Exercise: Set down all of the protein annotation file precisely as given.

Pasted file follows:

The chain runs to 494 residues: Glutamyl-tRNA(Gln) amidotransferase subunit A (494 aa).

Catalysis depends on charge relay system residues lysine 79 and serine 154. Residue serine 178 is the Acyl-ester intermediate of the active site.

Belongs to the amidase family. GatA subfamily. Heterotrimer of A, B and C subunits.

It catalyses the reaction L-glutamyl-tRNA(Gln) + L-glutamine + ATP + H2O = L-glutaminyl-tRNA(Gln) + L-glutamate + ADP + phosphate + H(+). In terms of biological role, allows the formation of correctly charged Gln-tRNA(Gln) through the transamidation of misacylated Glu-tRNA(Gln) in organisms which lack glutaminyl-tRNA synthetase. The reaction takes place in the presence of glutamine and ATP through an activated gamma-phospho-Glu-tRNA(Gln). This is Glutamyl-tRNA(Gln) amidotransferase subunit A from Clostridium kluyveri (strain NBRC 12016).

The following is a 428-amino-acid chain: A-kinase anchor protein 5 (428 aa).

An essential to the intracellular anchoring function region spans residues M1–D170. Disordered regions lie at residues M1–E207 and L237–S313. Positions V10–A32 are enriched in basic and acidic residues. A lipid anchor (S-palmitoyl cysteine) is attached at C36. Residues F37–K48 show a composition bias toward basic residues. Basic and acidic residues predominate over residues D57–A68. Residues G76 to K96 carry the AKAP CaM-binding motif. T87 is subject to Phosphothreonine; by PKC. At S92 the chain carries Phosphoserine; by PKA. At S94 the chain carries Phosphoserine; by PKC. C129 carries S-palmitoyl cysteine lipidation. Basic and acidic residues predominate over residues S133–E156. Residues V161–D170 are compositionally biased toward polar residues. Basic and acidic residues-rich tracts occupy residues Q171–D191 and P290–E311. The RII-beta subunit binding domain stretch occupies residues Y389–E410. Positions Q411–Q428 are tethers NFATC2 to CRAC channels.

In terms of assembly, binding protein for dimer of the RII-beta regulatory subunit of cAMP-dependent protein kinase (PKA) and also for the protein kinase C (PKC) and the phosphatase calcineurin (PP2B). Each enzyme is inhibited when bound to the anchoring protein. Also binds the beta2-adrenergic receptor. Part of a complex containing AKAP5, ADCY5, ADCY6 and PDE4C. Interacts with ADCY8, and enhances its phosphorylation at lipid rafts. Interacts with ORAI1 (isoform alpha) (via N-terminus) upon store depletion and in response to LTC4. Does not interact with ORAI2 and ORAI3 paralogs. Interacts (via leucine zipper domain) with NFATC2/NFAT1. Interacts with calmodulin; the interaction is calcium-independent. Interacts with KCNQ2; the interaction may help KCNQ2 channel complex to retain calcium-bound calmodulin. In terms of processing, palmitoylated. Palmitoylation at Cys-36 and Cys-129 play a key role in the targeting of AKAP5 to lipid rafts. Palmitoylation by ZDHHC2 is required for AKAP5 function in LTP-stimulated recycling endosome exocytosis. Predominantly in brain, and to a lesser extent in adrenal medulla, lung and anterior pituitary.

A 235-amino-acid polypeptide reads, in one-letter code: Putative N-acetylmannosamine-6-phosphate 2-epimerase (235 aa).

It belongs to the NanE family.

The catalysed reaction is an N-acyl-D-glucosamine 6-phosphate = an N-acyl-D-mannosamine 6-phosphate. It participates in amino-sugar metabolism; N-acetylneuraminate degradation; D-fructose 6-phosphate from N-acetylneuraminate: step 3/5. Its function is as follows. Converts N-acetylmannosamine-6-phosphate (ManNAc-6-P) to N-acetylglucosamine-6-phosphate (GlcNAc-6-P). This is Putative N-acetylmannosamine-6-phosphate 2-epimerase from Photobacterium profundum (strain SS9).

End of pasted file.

The chain runs to 494 residues: Glutamyl-tRNA(Gln) amidotransferase subunit A (494 aa).

Catalysis depends on charge relay system residues lysine 79 and serine 154. Residue serine 178 is the Acyl-ester intermediate of the active site.

Belongs to the amidase family. GatA subfamily. Heterotrimer of A, B and C subunits.

It catalyses the reaction L-glutamyl-tRNA(Gln) + L-glutamine + ATP + H2O = L-glutaminyl-tRNA(Gln) + L-glutamate + ADP + phosphate + H(+). In terms of biological role, allows the formation of correctly charged Gln-tRNA(Gln) through the transamidation of misacylated Glu-tRNA(Gln) in organisms which lack glutaminyl-tRNA synthetase. The reaction takes place in the presence of glutamine and ATP through an activated gamma-phospho-Glu-tRNA(Gln). This is Glutamyl-tRNA(Gln) amidotransferase subunit A from Clostridium kluyveri (strain NBRC 12016).

The following is a 428-amino-acid chain: A-kinase anchor protein 5 (428 aa).

An essential to the intracellular anchoring function region spans residues M1–D170. Disordered regions lie at residues M1–E207 and L237–S313. Positions V10–A32 are enriched in basic and acidic residues. A lipid anchor (S-palmitoyl cysteine) is attached at C36. Residues F37–K48 show a composition bias toward basic residues. Basic and acidic residues predominate over residues D57–A68. Residues G76 to K96 carry the AKAP CaM-binding motif. T87 is subject to Phosphothreonine; by PKC. At S92 the chain carries Phosphoserine; by PKA. At S94 the chain carries Phosphoserine; by PKC. C129 carries S-palmitoyl cysteine lipidation. Basic and acidic residues predominate over residues S133–E156. Residues V161–D170 are compositionally biased toward polar residues. Basic and acidic residues-rich tracts occupy residues Q171–D191 and P290–E311. The RII-beta subunit binding domain stretch occupies residues Y389–E410. Positions Q411–Q428 are tethers NFATC2 to CRAC channels.

In terms of assembly, binding protein for dimer of the RII-beta regulatory subunit of cAMP-dependent protein kinase (PKA) and also for the protein kinase C (PKC) and the phosphatase calcineurin (PP2B). Each enzyme is inhibited when bound to the anchoring protein. Also binds the beta2-adrenergic receptor. Part of a complex containing AKAP5, ADCY5, ADCY6 and PDE4C. Interacts with ADCY8, and enhances its phosphorylation at lipid rafts. Interacts with ORAI1 (isoform alpha) (via N-terminus) upon store depletion and in response to LTC4. Does not interact with ORAI2 and ORAI3 paralogs. Interacts (via leucine zipper domain) with NFATC2/NFAT1. Interacts with calmodulin; the interaction is calcium-independent. Interacts with KCNQ2; the interaction may help KCNQ2 channel complex to retain calcium-bound calmodulin. In terms of processing, palmitoylated. Palmitoylation at Cys-36 and Cys-129 play a key role in the targeting of AKAP5 to lipid rafts. Palmitoylation by ZDHHC2 is required for AKAP5 function in LTP-stimulated recycling endosome exocytosis. Predominantly in brain, and to a lesser extent in adrenal medulla, lung and anterior pituitary.

A 235-amino-acid polypeptide reads, in one-letter code: Putative N-acetylmannosamine-6-phosphate 2-epimerase (235 aa).

It belongs to the NanE family.

The catalysed reaction is an N-acyl-D-glucosamine 6-phosphate = an N-acyl-D-mannosamine 6-phosphate. It participates in amino-sugar metabolism; N-acetylneuraminate degradation; D-fructose 6-phosphate from N-acetylneuraminate: step 3/5. Its function is as follows. Converts N-acetylmannosamine-6-phosphate (ManNAc-6-P) to N-acetylglucosamine-6-phosphate (GlcNAc-6-P). This is Putative N-acetylmannosamine-6-phosphate 2-epimerase from Photobacterium profundum (strain SS9).